Amid all the chaos, there's such heartwarming solidarity among the people here (it's not dead). Many elderly villagers and local folk turned up to help.
The elderly village grocer, who's around 80, smiles at me when I approach the counter to pay for my groceries, apologizing that something like this has never happened here. But instead of me encouraging him, he tells me, "Today you can go for a swim. The sun came out." There's something about it that brings a tear to my eye. I smile at him and leave hurriedly before he sees me tearing up.
Stamolis, the owner of the devastated tavern, responds to anyone inquiring about his well-being with the most convincing assurance that "everything is perfect." People gather at the damaged cafes, talk, exchange stories and immediately begin rebuilding.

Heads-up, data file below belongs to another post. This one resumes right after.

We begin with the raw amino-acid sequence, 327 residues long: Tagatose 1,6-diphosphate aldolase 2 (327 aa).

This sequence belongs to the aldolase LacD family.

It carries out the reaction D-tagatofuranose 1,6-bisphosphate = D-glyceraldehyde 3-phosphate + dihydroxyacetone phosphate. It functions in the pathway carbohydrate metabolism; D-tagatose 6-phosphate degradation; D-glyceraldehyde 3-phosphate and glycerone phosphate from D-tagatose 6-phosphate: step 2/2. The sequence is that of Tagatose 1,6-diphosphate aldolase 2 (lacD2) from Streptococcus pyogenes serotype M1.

The atmosphere in the village is still somber, but it's infused with a perplexing acceptance of reality. As if they know something about nature that urban folk have yet to grasp. They aren't in a rush, taking things one step at a time. They sweep debris out from their homes and hang wet clothes on broken fences.
People greet each other with a smile that means both hello and peace, but the subtext is clear: "Yes, we're all in this together."
Meanwhile, the sun is out again, and the sea has reclaimed its blue hue, as if saying that it, too, occasionally requires serious chaos to be born anew. Truth is, even without running water in the taps, I don't want rescue; I want to witness nature taking its course, and good people helping each other rebuild this paradise.
Suddenly, from this small village, every war now seems so unnecessary. There's only the understanding that we can build together and recreate Eden on Earth. Perhaps this understanding is the ultimate vacation?